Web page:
This story originally appeared in The Philadelphia Tribune.
Philadelphia’s business community is joining with community groups and universities to offer skilled training programs to fill much-needed positions that start off as entry level but typically lead to higher paying jobs and careers.
Since the pandemic, many city companies are trying to expand, but are struggling to find employees. At the same time, many city residents lack the necessary skills to fill the openings. These training programs provide a needed service to job seekers and the business community.
In August 2020, the Philadelphia Industrial Development Corp. (PIDC) launched its Navy Yard Skills Initiative.
The program was made possible with a $1.5 million grant from JP Morgan Chase to the University City District to support the West Philadelphia Skills Initiative, in collaboration with Temple University and PIDC, to build a network of employer-driven workforce programs in West, North and South Philadelphia.
Since 2018, Philadelphia Opportunities Industrialization Center’s Smart Energy Technical Training program has offered customized job training and job-placement services for those who are interested in the energy industries, such as solar and electric-car charging technology. These two sectors are growing rapidly in job and career opportunities, as clean energy and electric vehicles become more popular. The OIC is one of the region’s oldest and largest providers of tuition-free job-training and career-development services.
Both programs are seeking applicants now for programs starting in January.
Temple University, through its Lenfest Center for Community Workforce Partners formed in 2018, also offers job and career training programs.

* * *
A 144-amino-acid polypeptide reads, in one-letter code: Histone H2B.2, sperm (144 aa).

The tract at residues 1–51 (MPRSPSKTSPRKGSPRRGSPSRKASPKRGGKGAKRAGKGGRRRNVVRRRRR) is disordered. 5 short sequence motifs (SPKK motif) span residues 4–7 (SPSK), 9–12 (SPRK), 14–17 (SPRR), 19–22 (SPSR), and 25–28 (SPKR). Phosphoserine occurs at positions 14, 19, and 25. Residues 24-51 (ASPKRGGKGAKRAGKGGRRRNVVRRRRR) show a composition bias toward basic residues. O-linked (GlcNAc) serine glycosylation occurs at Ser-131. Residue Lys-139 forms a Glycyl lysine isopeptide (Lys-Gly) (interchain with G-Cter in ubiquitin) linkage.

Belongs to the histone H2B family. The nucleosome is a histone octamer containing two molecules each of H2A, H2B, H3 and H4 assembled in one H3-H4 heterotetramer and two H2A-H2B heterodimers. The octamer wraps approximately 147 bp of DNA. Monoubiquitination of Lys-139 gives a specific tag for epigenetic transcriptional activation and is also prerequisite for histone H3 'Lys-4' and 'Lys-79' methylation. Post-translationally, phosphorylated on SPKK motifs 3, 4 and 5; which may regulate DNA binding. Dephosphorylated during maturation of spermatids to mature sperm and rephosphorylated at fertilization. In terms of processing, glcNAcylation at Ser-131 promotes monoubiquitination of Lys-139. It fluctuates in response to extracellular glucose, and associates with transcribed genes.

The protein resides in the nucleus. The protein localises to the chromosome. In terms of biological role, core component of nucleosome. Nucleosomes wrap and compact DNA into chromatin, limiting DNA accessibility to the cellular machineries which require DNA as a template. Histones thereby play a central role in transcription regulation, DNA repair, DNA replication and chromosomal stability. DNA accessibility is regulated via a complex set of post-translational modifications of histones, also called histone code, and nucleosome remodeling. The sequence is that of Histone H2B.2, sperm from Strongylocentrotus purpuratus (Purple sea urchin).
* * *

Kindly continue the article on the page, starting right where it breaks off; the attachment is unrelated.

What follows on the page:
Delena Smith, skilled-trades program manager of OIC’s Smart Energy Technical Training program, said it is designed to get graduates entry-level positions in the solar, electric-car charging and other energy-related businesses.
“It was started because of the need for skills training in trades jobs,” Smith said. “We know that solar is the future, so it just made sense.”
According to Smith, about 70 people have completed the eight-week program, which is sponsored in part by PECO and is tuition free. To enroll, you must be 18-years-old, have a high school diploma or GED, be able to lift 50 pounds, go up an extension ladder and pass a reading and math test.
After finishing the program, participants are given an OIC certificate of completion and an Occupational Safety and Health Administration certification. This means the holder has completed a 10-hour safety and health information course for entry workers in the construction and general industry.
Graduates of the program have been hired by companies such as PECO, Solar State and Volta Charging. Based in San Francisco, Volta Charging is one of the top builders of electric-vehicle charging stations in the U.S.
“We’ve been able to place 83%,” Smith said. “The pay starts at $15 an hour, but goes up with experience. (Participants) are very excited about it. Many of our participants have no trades experience.”
As part of the program, Smith also teaches a class on “life skills” such as conflict resolution, professionalism, time management and dealing with difficult people in the work place. Employers had specifically asked for these skills, Smith said.